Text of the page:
Madison’s Sorrow Goes Beyond Pompeo's DinnersNews at Home
tags: Republican Party, conservatism, democracy, liberalism, James Madison, reactionary politics
Kevin C. O'Leary is a research fellow at the Center for the Study of Democracy at the University of California, Irvine and teaches in the Political Science Department at Chapman University. He is the author of Madison’s Sorrow: Today’s War on the Founders and America’s Liberal Ideal.
Photo Gage Skidmore, CC BY-SA 3.0
Shortly after Secretary of State Mike Pompeo had the inspector general of the State Department fired, reports surfaced that Pompeo has been quietly hosting dinners at State for the wealthy and well-connected on the taxpayer’s dime.
In the grand scheme of the abuses of power by the Trump administration, this is small beans. More irksome is that Pompeo and his wife pompously called the affairs “Madison Dinners,” referring to how James Madison, not only the famed architect of the U.S. Constitution but also a secretary of state and president, liked to invite foreign diplomats for dinner. Pompeo and his wife, Susan, went so far as to use a template for the invitations based on James and Dolley Madison’s invitations.
Looking down from heaven, the Founding Fathers join many contemporary Americans in dismay, indignation and, yes, sorrow over what has befallen the republic during the presidency of Donald J. Trump. About the only indignity the country has not suffered is Trump gold plating the White House and emblazoning his name across the West Wing. A buffoon, bully, and demagogue, Trump is both an elected authoritarian and a leader incredibly inept at exercising executive power in a coherent, meaningful way.
Even the most competent and effective governments have had trouble taming and stamping out the COVID-19 pandemic. But the most incompetent nation states have been completely overwhelmed and Trump and his administration have failed in such mammoth proportions that nearly 125,000 Americans have died in just five months, double the toll of the Vietnam War which saw 58,318 Americans perish.
While the coronavirus kills thousands, Trump and his cronies continue to undermine constitutional democracy in myriad ways, large and small. Attorney General William Barr’s Department of Justice issuing a motion to dismiss the Michael Flynn case represents a major attack on the rule of law; the petite corruption of Pompeo’s Madison Dinners is a minor affront to public ethics.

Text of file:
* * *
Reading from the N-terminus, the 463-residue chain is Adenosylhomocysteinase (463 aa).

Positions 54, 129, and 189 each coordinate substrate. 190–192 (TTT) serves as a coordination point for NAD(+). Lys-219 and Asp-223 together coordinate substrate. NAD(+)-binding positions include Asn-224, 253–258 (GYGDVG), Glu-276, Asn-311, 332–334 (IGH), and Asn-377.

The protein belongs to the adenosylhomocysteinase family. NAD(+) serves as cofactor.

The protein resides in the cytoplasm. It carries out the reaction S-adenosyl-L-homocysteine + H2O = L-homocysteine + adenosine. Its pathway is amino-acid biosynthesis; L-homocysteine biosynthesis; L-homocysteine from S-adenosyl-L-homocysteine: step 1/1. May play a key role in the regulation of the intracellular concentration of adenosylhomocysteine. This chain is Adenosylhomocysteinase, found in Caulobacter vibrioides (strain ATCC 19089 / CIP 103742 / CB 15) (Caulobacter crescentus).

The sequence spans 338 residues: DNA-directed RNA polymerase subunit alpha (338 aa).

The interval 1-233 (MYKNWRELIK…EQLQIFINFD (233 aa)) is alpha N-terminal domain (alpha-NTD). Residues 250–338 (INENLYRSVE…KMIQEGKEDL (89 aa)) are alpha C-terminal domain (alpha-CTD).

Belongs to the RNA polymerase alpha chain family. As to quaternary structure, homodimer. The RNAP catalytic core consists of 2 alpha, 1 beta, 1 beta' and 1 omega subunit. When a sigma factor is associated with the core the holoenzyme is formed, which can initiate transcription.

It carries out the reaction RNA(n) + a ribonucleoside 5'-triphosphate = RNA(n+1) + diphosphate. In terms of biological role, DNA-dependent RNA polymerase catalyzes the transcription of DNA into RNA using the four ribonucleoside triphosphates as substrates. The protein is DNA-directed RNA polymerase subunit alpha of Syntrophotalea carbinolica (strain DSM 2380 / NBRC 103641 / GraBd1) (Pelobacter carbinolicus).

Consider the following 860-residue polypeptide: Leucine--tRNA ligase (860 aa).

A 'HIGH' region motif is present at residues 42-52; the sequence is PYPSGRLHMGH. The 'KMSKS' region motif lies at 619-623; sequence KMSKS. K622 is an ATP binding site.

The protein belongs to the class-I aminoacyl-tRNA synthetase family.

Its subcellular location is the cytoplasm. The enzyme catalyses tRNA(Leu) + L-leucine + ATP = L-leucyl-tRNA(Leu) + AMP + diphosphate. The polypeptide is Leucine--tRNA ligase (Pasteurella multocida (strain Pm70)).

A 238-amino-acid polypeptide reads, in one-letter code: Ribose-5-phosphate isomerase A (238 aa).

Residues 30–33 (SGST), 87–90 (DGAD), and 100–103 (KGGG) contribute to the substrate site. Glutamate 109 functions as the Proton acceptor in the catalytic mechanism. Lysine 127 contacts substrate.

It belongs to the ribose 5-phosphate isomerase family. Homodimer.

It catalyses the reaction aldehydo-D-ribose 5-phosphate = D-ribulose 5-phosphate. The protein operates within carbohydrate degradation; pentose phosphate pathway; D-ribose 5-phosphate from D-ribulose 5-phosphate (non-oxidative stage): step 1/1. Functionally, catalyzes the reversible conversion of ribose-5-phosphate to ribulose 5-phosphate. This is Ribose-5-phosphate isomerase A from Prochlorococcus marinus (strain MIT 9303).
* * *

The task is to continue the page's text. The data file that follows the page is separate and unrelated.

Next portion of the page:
Viewed from 30,000 feet, the real story is not President Trump and his ability to command attention 24/7/365 nor the misdeeds of administration officials. The real story is the attack on democracy. The most important story of this era—one that we neglect at our peril—is the Republican Party’s abandonment of conservatism and fierce embrace of illiberal reaction.
We face a political crisis because our ideological consensus—perhaps the key factor in our political success—has been shattered in a way not seen since the Civil War. Our dilemma is not a single election; it is a malignant turn by one of the two major parties. The hard-right zealots who control the Republican Party are driven by a hatred of modern liberals—such as Franklin Roosevelt, Barack Obama, and Hillary Clinton—and a hostility toward the core liberal beliefs that have steered American politics since 1776. For more than 250 years, America has been governed by a liberal-conservative consensus forged by John Locke, Thomas Jefferson, James Madison, Alexander Hamilton, George Washington, and Thomas Paine. Now reactionary extremists shred the Constitution and have launched a reactionary counterrevolution against the founders.